Explore your options! Research, research, research. Graduate jobs are not the only option. Think about postgraduate study – maybe a Master’s programme will be the next step for you? Or, with vaccine hope on the horizon and a slow shift back to normality looking increasingly promising, why not think about working, studying or volunteering abroad? Queen’s Global Opportunities Team can advise you about programmes available. You can arrange a virtual appointment with one of the team to chat about the travel options available to you through MyFuture.
Leverage the new skills you’ve developed. Although this year has not been the most ideal in terms of academic experience, think about the skills you have developed through its challenges. Not only will employers love those new virtual working skills, but also the adaptability gained by facing a having to suddenly adapt to online classes, resilience gained by facing and persevering through your studies during a very difficult period, and undoubtedly problem-solving in overcoming various issues and problems brought about by the challenges of this year. Think about how to showcase this new skillset, considering how this relates to your ‘selling points’ for your next interview. Queen’s Careers, Employability and Skills website has some great interview tips and advice to help you think about this.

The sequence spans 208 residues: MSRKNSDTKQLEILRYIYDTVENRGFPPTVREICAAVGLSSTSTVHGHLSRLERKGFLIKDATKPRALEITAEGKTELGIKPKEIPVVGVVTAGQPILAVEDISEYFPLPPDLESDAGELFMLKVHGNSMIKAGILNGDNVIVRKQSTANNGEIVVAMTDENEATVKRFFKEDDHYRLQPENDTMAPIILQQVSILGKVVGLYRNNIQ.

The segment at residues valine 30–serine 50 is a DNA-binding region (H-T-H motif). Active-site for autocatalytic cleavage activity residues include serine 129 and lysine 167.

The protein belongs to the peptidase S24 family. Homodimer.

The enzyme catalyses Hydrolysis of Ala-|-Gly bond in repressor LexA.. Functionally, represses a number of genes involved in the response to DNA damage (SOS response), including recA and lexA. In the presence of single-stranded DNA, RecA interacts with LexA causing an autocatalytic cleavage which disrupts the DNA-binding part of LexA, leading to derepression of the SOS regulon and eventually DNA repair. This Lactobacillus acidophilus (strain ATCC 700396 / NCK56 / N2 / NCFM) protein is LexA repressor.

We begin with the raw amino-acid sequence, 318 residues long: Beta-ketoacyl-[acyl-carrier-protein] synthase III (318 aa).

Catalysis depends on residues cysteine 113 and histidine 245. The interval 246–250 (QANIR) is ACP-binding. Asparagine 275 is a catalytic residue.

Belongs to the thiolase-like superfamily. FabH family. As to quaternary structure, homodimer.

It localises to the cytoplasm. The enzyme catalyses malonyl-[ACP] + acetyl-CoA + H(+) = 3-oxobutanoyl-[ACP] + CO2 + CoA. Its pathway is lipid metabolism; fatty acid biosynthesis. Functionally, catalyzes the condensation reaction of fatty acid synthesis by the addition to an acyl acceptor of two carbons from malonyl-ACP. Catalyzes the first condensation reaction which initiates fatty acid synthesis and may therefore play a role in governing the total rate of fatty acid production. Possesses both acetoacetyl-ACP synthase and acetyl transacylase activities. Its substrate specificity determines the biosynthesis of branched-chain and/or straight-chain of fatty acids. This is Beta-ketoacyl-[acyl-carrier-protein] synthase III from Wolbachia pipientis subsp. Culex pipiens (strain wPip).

Find comfort in the unknown. Be at ease with the fact that 2020 has been completely unprecedented. It is completely normal to feel anxious and unsure about what your next step is. It’s important to remember that your future isn’t a race or a competition, take your time and don’t be afraid to ask for help from your classmates or lecturers. If you’re feeling particularly overwhelmed, there is support available in the form of Queen’s Wellbeing who are on hand to help those struggling through these very strange times.